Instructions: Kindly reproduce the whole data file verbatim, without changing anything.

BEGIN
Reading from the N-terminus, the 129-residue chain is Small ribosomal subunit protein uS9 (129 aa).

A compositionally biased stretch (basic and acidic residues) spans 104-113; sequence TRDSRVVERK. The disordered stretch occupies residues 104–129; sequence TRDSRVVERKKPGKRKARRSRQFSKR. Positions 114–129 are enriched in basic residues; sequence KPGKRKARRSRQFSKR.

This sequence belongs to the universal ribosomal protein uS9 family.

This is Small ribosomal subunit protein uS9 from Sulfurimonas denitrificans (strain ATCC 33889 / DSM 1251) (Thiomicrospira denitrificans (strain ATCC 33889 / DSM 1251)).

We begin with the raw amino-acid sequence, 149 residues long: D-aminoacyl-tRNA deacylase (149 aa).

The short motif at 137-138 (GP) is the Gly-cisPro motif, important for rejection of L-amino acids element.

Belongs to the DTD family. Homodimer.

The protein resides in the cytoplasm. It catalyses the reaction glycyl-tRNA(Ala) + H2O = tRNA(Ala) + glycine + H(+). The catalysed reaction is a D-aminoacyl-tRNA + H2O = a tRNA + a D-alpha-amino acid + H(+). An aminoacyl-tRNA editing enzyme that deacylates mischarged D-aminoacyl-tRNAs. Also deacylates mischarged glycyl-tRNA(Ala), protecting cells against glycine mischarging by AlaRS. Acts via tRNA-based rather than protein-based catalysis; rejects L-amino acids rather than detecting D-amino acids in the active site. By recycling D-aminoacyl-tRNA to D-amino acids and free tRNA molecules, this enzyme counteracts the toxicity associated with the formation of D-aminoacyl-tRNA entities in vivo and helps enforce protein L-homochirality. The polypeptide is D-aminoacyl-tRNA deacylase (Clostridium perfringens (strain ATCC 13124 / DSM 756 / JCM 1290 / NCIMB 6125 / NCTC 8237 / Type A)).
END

Reading from the N-terminus, the 129-residue chain is Small ribosomal subunit protein uS9 (129 aa).

A compositionally biased stretch (basic and acidic residues) spans 104-113; sequence TRDSRVVERK. The disordered stretch occupies residues 104–129; sequence TRDSRVVERKKPGKRKARRSRQFSKR. Positions 114–129 are enriched in basic residues; sequence KPGKRKARRSRQFSKR.

This sequence belongs to the universal ribosomal protein uS9 family.

This is Small ribosomal subunit protein uS9 from Sulfurimonas denitrificans (strain ATCC 33889 / DSM 1251) (Thiomicrospira denitrificans (strain ATCC 33889 / DSM 1251)).

We begin with the raw amino-acid sequence, 149 residues long: D-aminoacyl-tRNA deacylase (149 aa).

The short motif at 137-138 (GP) is the Gly-cisPro motif, important for rejection of L-amino acids element.

Belongs to the DTD family. Homodimer.

The protein resides in the cytoplasm. It catalyses the reaction glycyl-tRNA(Ala) + H2O = tRNA(Ala) + glycine + H(+). The catalysed reaction is a D-aminoacyl-tRNA + H2O = a tRNA + a D-alpha-amino acid + H(+). An aminoacyl-tRNA editing enzyme that deacylates mischarged D-aminoacyl-tRNAs. Also deacylates mischarged glycyl-tRNA(Ala), protecting cells against glycine mischarging by AlaRS. Acts via tRNA-based rather than protein-based catalysis; rejects L-amino acids rather than detecting D-amino acids in the active site. By recycling D-aminoacyl-tRNA to D-amino acids and free tRNA molecules, this enzyme counteracts the toxicity associated with the formation of D-aminoacyl-tRNA entities in vivo and helps enforce protein L-homochirality. The polypeptide is D-aminoacyl-tRNA deacylase (Clostridium perfringens (strain ATCC 13124 / DSM 756 / JCM 1290 / NCIMB 6125 / NCTC 8237 / Type A)).